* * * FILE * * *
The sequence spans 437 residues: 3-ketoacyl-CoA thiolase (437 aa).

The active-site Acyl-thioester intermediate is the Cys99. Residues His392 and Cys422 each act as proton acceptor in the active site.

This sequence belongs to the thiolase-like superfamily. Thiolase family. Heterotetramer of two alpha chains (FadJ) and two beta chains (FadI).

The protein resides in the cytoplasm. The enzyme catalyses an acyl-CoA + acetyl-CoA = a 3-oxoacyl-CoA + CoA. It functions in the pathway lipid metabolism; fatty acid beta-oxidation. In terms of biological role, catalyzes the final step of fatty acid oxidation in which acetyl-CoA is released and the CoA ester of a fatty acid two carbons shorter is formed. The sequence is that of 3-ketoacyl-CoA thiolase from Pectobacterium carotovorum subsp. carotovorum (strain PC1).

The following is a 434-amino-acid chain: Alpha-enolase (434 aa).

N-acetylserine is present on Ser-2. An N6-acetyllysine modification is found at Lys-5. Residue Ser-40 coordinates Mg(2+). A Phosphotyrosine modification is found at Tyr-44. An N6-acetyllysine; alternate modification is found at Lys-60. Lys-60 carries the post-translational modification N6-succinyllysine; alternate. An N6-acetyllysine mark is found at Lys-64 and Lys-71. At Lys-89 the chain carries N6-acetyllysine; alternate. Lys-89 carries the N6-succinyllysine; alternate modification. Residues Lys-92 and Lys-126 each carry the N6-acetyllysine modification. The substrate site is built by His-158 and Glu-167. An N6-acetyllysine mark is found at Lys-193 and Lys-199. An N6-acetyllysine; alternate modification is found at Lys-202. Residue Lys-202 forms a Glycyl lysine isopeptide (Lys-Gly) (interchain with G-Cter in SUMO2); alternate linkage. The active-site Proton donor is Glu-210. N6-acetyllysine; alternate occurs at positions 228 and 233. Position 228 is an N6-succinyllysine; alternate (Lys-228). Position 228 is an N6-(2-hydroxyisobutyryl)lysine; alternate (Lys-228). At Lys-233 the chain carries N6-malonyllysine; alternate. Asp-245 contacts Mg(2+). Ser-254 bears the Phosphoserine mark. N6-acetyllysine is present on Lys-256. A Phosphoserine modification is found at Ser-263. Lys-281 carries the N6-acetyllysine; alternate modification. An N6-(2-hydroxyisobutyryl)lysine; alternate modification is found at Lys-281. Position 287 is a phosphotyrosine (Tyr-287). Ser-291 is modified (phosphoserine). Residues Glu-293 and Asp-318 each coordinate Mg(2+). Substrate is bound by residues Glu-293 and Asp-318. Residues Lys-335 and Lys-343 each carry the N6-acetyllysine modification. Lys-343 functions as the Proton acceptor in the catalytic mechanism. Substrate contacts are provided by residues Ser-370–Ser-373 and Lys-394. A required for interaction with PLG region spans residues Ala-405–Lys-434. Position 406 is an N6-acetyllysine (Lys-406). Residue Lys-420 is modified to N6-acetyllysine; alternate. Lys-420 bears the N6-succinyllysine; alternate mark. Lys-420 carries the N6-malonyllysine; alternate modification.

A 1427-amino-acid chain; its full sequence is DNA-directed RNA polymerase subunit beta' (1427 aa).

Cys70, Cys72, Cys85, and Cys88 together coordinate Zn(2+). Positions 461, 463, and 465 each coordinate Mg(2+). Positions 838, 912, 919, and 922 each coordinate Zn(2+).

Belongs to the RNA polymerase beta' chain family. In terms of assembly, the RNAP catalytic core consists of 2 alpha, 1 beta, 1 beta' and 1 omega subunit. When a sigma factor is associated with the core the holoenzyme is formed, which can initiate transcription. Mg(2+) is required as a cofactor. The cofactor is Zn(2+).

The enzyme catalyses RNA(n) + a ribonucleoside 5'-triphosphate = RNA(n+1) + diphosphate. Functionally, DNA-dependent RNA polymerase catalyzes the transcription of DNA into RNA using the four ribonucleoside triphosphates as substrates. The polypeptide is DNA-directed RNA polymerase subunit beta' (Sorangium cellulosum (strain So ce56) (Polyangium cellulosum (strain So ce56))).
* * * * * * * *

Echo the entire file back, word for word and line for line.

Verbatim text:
The sequence spans 437 residues: 3-ketoacyl-CoA thiolase (437 aa).

The active-site Acyl-thioester intermediate is the Cys99. Residues His392 and Cys422 each act as proton acceptor in the active site.

This sequence belongs to the thiolase-like superfamily. Thiolase family. Heterotetramer of two alpha chains (FadJ) and two beta chains (FadI).

The protein resides in the cytoplasm. The enzyme catalyses an acyl-CoA + acetyl-CoA = a 3-oxoacyl-CoA + CoA. It functions in the pathway lipid metabolism; fatty acid beta-oxidation. In terms of biological role, catalyzes the final step of fatty acid oxidation in which acetyl-CoA is released and the CoA ester of a fatty acid two carbons shorter is formed. The sequence is that of 3-ketoacyl-CoA thiolase from Pectobacterium carotovorum subsp. carotovorum (strain PC1).

The following is a 434-amino-acid chain: Alpha-enolase (434 aa).

N-acetylserine is present on Ser-2. An N6-acetyllysine modification is found at Lys-5. Residue Ser-40 coordinates Mg(2+). A Phosphotyrosine modification is found at Tyr-44. An N6-acetyllysine; alternate modification is found at Lys-60. Lys-60 carries the post-translational modification N6-succinyllysine; alternate. An N6-acetyllysine mark is found at Lys-64 and Lys-71. At Lys-89 the chain carries N6-acetyllysine; alternate. Lys-89 carries the N6-succinyllysine; alternate modification. Residues Lys-92 and Lys-126 each carry the N6-acetyllysine modification. The substrate site is built by His-158 and Glu-167. An N6-acetyllysine mark is found at Lys-193 and Lys-199. An N6-acetyllysine; alternate modification is found at Lys-202. Residue Lys-202 forms a Glycyl lysine isopeptide (Lys-Gly) (interchain with G-Cter in SUMO2); alternate linkage. The active-site Proton donor is Glu-210. N6-acetyllysine; alternate occurs at positions 228 and 233. Position 228 is an N6-succinyllysine; alternate (Lys-228). Position 228 is an N6-(2-hydroxyisobutyryl)lysine; alternate (Lys-228). At Lys-233 the chain carries N6-malonyllysine; alternate. Asp-245 contacts Mg(2+). Ser-254 bears the Phosphoserine mark. N6-acetyllysine is present on Lys-256. A Phosphoserine modification is found at Ser-263. Lys-281 carries the N6-acetyllysine; alternate modification. An N6-(2-hydroxyisobutyryl)lysine; alternate modification is found at Lys-281. Position 287 is a phosphotyrosine (Tyr-287). Ser-291 is modified (phosphoserine). Residues Glu-293 and Asp-318 each coordinate Mg(2+). Substrate is bound by residues Glu-293 and Asp-318. Residues Lys-335 and Lys-343 each carry the N6-acetyllysine modification. Lys-343 functions as the Proton acceptor in the catalytic mechanism. Substrate contacts are provided by residues Ser-370–Ser-373 and Lys-394. A required for interaction with PLG region spans residues Ala-405–Lys-434. Position 406 is an N6-acetyllysine (Lys-406). Residue Lys-420 is modified to N6-acetyllysine; alternate. Lys-420 bears the N6-succinyllysine; alternate mark. Lys-420 carries the N6-malonyllysine; alternate modification.

A 1427-amino-acid chain; its full sequence is DNA-directed RNA polymerase subunit beta' (1427 aa).

Cys70, Cys72, Cys85, and Cys88 together coordinate Zn(2+). Positions 461, 463, and 465 each coordinate Mg(2+). Positions 838, 912, 919, and 922 each coordinate Zn(2+).

Belongs to the RNA polymerase beta' chain family. In terms of assembly, the RNAP catalytic core consists of 2 alpha, 1 beta, 1 beta' and 1 omega subunit. When a sigma factor is associated with the core the holoenzyme is formed, which can initiate transcription. Mg(2+) is required as a cofactor. The cofactor is Zn(2+).

The enzyme catalyses RNA(n) + a ribonucleoside 5'-triphosphate = RNA(n+1) + diphosphate. Functionally, DNA-dependent RNA polymerase catalyzes the transcription of DNA into RNA using the four ribonucleoside triphosphates as substrates. The polypeptide is DNA-directed RNA polymerase subunit beta' (Sorangium cellulosum (strain So ce56) (Polyangium cellulosum (strain So ce56))).